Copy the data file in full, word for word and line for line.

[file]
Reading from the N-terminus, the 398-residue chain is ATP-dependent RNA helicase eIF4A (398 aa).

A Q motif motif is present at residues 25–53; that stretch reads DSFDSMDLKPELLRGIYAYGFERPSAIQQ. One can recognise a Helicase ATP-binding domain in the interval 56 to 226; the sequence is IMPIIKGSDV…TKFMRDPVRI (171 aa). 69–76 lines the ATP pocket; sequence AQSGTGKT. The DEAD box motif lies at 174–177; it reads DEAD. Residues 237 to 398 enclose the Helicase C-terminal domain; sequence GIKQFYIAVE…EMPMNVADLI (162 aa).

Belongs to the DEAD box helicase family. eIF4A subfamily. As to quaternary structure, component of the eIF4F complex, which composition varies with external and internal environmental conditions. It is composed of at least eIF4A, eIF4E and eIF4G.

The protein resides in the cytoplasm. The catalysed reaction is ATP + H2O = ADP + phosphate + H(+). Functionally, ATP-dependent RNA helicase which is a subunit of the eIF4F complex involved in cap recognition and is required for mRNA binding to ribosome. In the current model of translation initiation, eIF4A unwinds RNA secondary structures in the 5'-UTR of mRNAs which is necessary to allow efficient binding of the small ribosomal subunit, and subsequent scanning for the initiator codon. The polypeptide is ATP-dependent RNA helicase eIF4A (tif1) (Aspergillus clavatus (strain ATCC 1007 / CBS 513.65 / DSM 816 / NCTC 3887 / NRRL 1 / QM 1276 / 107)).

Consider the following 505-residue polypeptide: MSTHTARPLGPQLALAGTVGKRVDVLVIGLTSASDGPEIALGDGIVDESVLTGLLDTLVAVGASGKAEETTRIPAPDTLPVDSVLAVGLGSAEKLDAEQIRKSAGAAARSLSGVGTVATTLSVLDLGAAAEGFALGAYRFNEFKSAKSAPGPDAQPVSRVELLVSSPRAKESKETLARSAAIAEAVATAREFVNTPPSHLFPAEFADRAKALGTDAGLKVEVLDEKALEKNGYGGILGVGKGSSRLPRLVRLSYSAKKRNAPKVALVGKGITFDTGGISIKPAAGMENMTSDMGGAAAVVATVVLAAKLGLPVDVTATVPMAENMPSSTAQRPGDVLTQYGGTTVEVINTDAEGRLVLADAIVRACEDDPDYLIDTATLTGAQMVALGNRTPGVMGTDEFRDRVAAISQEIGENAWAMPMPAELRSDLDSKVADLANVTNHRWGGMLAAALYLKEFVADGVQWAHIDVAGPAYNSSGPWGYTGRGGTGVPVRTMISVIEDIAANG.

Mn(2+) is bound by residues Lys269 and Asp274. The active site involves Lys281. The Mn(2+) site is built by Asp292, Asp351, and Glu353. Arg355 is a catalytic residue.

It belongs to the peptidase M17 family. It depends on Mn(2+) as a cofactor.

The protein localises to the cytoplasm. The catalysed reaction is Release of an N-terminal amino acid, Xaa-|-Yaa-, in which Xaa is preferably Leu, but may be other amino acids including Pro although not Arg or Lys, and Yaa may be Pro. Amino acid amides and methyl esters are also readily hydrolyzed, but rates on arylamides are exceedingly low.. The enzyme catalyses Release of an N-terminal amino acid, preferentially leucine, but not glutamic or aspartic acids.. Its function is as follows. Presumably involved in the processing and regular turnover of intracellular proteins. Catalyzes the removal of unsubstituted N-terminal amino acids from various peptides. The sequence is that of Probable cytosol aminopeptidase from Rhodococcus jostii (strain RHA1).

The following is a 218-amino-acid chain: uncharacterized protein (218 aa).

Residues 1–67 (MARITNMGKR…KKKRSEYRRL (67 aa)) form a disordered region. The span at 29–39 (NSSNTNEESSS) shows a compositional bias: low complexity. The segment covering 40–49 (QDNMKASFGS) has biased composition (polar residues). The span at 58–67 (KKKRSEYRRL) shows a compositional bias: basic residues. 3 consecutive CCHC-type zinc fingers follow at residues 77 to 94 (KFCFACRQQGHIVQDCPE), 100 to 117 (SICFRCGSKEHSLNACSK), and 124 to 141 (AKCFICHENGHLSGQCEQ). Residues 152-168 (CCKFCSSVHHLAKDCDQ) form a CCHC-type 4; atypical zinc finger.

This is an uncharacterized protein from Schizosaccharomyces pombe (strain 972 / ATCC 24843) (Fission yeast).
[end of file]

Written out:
Reading from the N-terminus, the 398-residue chain is ATP-dependent RNA helicase eIF4A (398 aa).

A Q motif motif is present at residues 25–53; that stretch reads DSFDSMDLKPELLRGIYAYGFERPSAIQQ. One can recognise a Helicase ATP-binding domain in the interval 56 to 226; the sequence is IMPIIKGSDV…TKFMRDPVRI (171 aa). 69–76 lines the ATP pocket; sequence AQSGTGKT. The DEAD box motif lies at 174–177; it reads DEAD. Residues 237 to 398 enclose the Helicase C-terminal domain; sequence GIKQFYIAVE…EMPMNVADLI (162 aa).

Belongs to the DEAD box helicase family. eIF4A subfamily. As to quaternary structure, component of the eIF4F complex, which composition varies with external and internal environmental conditions. It is composed of at least eIF4A, eIF4E and eIF4G.

The protein resides in the cytoplasm. The catalysed reaction is ATP + H2O = ADP + phosphate + H(+). Functionally, ATP-dependent RNA helicase which is a subunit of the eIF4F complex involved in cap recognition and is required for mRNA binding to ribosome. In the current model of translation initiation, eIF4A unwinds RNA secondary structures in the 5'-UTR of mRNAs which is necessary to allow efficient binding of the small ribosomal subunit, and subsequent scanning for the initiator codon. The polypeptide is ATP-dependent RNA helicase eIF4A (tif1) (Aspergillus clavatus (strain ATCC 1007 / CBS 513.65 / DSM 816 / NCTC 3887 / NRRL 1 / QM 1276 / 107)).

Consider the following 505-residue polypeptide: MSTHTARPLGPQLALAGTVGKRVDVLVIGLTSASDGPEIALGDGIVDESVLTGLLDTLVAVGASGKAEETTRIPAPDTLPVDSVLAVGLGSAEKLDAEQIRKSAGAAARSLSGVGTVATTLSVLDLGAAAEGFALGAYRFNEFKSAKSAPGPDAQPVSRVELLVSSPRAKESKETLARSAAIAEAVATAREFVNTPPSHLFPAEFADRAKALGTDAGLKVEVLDEKALEKNGYGGILGVGKGSSRLPRLVRLSYSAKKRNAPKVALVGKGITFDTGGISIKPAAGMENMTSDMGGAAAVVATVVLAAKLGLPVDVTATVPMAENMPSSTAQRPGDVLTQYGGTTVEVINTDAEGRLVLADAIVRACEDDPDYLIDTATLTGAQMVALGNRTPGVMGTDEFRDRVAAISQEIGENAWAMPMPAELRSDLDSKVADLANVTNHRWGGMLAAALYLKEFVADGVQWAHIDVAGPAYNSSGPWGYTGRGGTGVPVRTMISVIEDIAANG.

Mn(2+) is bound by residues Lys269 and Asp274. The active site involves Lys281. The Mn(2+) site is built by Asp292, Asp351, and Glu353. Arg355 is a catalytic residue.

It belongs to the peptidase M17 family. It depends on Mn(2+) as a cofactor.

The protein localises to the cytoplasm. The catalysed reaction is Release of an N-terminal amino acid, Xaa-|-Yaa-, in which Xaa is preferably Leu, but may be other amino acids including Pro although not Arg or Lys, and Yaa may be Pro. Amino acid amides and methyl esters are also readily hydrolyzed, but rates on arylamides are exceedingly low.. The enzyme catalyses Release of an N-terminal amino acid, preferentially leucine, but not glutamic or aspartic acids.. Its function is as follows. Presumably involved in the processing and regular turnover of intracellular proteins. Catalyzes the removal of unsubstituted N-terminal amino acids from various peptides. The sequence is that of Probable cytosol aminopeptidase from Rhodococcus jostii (strain RHA1).

The following is a 218-amino-acid chain: uncharacterized protein (218 aa).

Residues 1–67 (MARITNMGKR…KKKRSEYRRL (67 aa)) form a disordered region. The span at 29–39 (NSSNTNEESSS) shows a compositional bias: low complexity. The segment covering 40–49 (QDNMKASFGS) has biased composition (polar residues). The span at 58–67 (KKKRSEYRRL) shows a compositional bias: basic residues. 3 consecutive CCHC-type zinc fingers follow at residues 77 to 94 (KFCFACRQQGHIVQDCPE), 100 to 117 (SICFRCGSKEHSLNACSK), and 124 to 141 (AKCFICHENGHLSGQCEQ). Residues 152-168 (CCKFCSSVHHLAKDCDQ) form a CCHC-type 4; atypical zinc finger.

This is an uncharacterized protein from Schizosaccharomyces pombe (strain 972 / ATCC 24843) (Fission yeast).